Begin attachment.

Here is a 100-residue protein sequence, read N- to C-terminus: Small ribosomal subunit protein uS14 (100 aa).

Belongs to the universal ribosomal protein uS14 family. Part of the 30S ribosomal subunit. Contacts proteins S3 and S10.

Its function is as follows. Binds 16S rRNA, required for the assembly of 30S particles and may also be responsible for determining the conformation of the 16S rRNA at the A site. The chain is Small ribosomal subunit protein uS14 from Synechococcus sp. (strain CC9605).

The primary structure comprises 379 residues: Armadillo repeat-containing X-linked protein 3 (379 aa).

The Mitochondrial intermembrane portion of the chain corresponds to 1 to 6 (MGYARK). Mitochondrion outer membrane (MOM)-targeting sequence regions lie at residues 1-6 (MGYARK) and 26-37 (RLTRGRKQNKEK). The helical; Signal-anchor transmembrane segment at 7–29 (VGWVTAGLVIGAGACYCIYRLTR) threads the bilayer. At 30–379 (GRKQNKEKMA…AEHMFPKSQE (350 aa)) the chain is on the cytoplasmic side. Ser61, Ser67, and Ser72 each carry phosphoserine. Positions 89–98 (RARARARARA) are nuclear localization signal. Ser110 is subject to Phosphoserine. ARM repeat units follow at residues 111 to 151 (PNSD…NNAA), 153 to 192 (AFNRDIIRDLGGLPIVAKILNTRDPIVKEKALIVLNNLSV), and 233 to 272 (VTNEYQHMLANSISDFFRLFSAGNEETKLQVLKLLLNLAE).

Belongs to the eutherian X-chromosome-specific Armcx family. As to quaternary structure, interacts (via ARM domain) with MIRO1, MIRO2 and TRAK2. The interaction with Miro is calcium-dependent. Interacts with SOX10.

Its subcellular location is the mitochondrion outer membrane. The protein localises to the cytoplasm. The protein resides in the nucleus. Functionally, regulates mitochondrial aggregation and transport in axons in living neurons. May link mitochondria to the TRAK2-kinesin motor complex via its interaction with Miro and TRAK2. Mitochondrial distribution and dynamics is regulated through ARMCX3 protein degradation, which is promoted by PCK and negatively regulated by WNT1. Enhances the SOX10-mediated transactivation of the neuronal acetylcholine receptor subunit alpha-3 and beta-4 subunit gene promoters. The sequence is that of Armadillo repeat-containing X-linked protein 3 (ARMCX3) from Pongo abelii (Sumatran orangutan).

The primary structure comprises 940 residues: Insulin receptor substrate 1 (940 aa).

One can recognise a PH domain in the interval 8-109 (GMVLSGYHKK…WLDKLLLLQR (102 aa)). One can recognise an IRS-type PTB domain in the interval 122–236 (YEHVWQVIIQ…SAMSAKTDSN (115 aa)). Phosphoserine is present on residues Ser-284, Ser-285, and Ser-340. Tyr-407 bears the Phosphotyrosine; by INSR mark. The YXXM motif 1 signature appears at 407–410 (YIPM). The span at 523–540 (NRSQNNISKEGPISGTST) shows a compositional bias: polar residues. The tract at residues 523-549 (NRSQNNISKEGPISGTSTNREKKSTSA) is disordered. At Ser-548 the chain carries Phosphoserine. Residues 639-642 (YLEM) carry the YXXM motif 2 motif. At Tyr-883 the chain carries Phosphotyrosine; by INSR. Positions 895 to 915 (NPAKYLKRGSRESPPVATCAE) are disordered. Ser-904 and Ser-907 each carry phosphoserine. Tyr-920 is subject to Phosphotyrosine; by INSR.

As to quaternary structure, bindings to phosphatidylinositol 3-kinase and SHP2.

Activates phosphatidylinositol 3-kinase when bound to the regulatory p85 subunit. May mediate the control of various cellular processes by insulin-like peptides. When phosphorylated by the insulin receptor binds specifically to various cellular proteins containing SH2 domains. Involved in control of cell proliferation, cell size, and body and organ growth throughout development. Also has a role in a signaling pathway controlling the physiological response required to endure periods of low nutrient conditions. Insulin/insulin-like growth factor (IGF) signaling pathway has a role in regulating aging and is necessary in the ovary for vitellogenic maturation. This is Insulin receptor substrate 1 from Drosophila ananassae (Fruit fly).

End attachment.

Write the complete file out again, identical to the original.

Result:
Here is a 100-residue protein sequence, read N- to C-terminus: Small ribosomal subunit protein uS14 (100 aa).

Belongs to the universal ribosomal protein uS14 family. Part of the 30S ribosomal subunit. Contacts proteins S3 and S10.

Its function is as follows. Binds 16S rRNA, required for the assembly of 30S particles and may also be responsible for determining the conformation of the 16S rRNA at the A site. The chain is Small ribosomal subunit protein uS14 from Synechococcus sp. (strain CC9605).

The primary structure comprises 379 residues: Armadillo repeat-containing X-linked protein 3 (379 aa).

The Mitochondrial intermembrane portion of the chain corresponds to 1 to 6 (MGYARK). Mitochondrion outer membrane (MOM)-targeting sequence regions lie at residues 1-6 (MGYARK) and 26-37 (RLTRGRKQNKEK). The helical; Signal-anchor transmembrane segment at 7–29 (VGWVTAGLVIGAGACYCIYRLTR) threads the bilayer. At 30–379 (GRKQNKEKMA…AEHMFPKSQE (350 aa)) the chain is on the cytoplasmic side. Ser61, Ser67, and Ser72 each carry phosphoserine. Positions 89–98 (RARARARARA) are nuclear localization signal. Ser110 is subject to Phosphoserine. ARM repeat units follow at residues 111 to 151 (PNSD…NNAA), 153 to 192 (AFNRDIIRDLGGLPIVAKILNTRDPIVKEKALIVLNNLSV), and 233 to 272 (VTNEYQHMLANSISDFFRLFSAGNEETKLQVLKLLLNLAE).

Belongs to the eutherian X-chromosome-specific Armcx family. As to quaternary structure, interacts (via ARM domain) with MIRO1, MIRO2 and TRAK2. The interaction with Miro is calcium-dependent. Interacts with SOX10.

Its subcellular location is the mitochondrion outer membrane. The protein localises to the cytoplasm. The protein resides in the nucleus. Functionally, regulates mitochondrial aggregation and transport in axons in living neurons. May link mitochondria to the TRAK2-kinesin motor complex via its interaction with Miro and TRAK2. Mitochondrial distribution and dynamics is regulated through ARMCX3 protein degradation, which is promoted by PCK and negatively regulated by WNT1. Enhances the SOX10-mediated transactivation of the neuronal acetylcholine receptor subunit alpha-3 and beta-4 subunit gene promoters. The sequence is that of Armadillo repeat-containing X-linked protein 3 (ARMCX3) from Pongo abelii (Sumatran orangutan).

The primary structure comprises 940 residues: Insulin receptor substrate 1 (940 aa).

One can recognise a PH domain in the interval 8-109 (GMVLSGYHKK…WLDKLLLLQR (102 aa)). One can recognise an IRS-type PTB domain in the interval 122–236 (YEHVWQVIIQ…SAMSAKTDSN (115 aa)). Phosphoserine is present on residues Ser-284, Ser-285, and Ser-340. Tyr-407 bears the Phosphotyrosine; by INSR mark. The YXXM motif 1 signature appears at 407–410 (YIPM). The span at 523–540 (NRSQNNISKEGPISGTST) shows a compositional bias: polar residues. The tract at residues 523-549 (NRSQNNISKEGPISGTSTNREKKSTSA) is disordered. At Ser-548 the chain carries Phosphoserine. Residues 639-642 (YLEM) carry the YXXM motif 2 motif. At Tyr-883 the chain carries Phosphotyrosine; by INSR. Positions 895 to 915 (NPAKYLKRGSRESPPVATCAE) are disordered. Ser-904 and Ser-907 each carry phosphoserine. Tyr-920 is subject to Phosphotyrosine; by INSR.

As to quaternary structure, bindings to phosphatidylinositol 3-kinase and SHP2.

Activates phosphatidylinositol 3-kinase when bound to the regulatory p85 subunit. May mediate the control of various cellular processes by insulin-like peptides. When phosphorylated by the insulin receptor binds specifically to various cellular proteins containing SH2 domains. Involved in control of cell proliferation, cell size, and body and organ growth throughout development. Also has a role in a signaling pathway controlling the physiological response required to endure periods of low nutrient conditions. Insulin/insulin-like growth factor (IGF) signaling pathway has a role in regulating aging and is necessary in the ovary for vitellogenic maturation. This is Insulin receptor substrate 1 from Drosophila ananassae (Fruit fly).